Check out SMPS HQ’s upcoming virtual learning programs. The next one is on Wednesday, May 20. Creativity Workout | Online Boot Camp for A/E/C Marketers & Business Developers
Just when you thought business development (BD) marketing was about selling, you discover good BD work is mostly about research. That’s right, the introvert’s best friend, research! Before you ever step out in conversation to sell your services, you should know;
- Who makes a perfect client for our services?
- Can this client afford our services?
- Is this client likely to hire us for multiple projects for multiple years?
- Is this client a good fit for our culture and values?
- Will we have an opportunity to grow as this client grows?
- Will this client allow us to be profitable?
The Right Fit
Is the client perfect for our services? You need to develop some client evaluation criteria to determine this answer. Do they have multiple projects which we can perform? Are they the kind of client to whom we want to be associated? Will they be easy and enjoyable to work with? Are they able to articulate their needs and goals? Are they structured and funded to pay invoices on time? Will they recommend us to other potential clients?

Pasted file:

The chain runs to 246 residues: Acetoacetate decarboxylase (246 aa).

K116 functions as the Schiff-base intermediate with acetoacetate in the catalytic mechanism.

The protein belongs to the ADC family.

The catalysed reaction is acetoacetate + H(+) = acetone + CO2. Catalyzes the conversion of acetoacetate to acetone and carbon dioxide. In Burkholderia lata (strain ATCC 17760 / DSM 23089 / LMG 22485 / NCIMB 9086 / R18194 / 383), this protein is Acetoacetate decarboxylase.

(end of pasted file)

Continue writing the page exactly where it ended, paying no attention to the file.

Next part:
Financially Stable Clients
There really is no point in spending time, money and energy pursuing clients who have no funds to pay for your company’s services services. This is true of both private and public clients. For private clients, it may cost some money to discover their financial stability (Dodge Data & Analytics, Dun & Bradstreet Reports, Better Business Bureau). For public clients, public records are available for their annual budgets, revenues, and expenditures.
Repeat Work Potential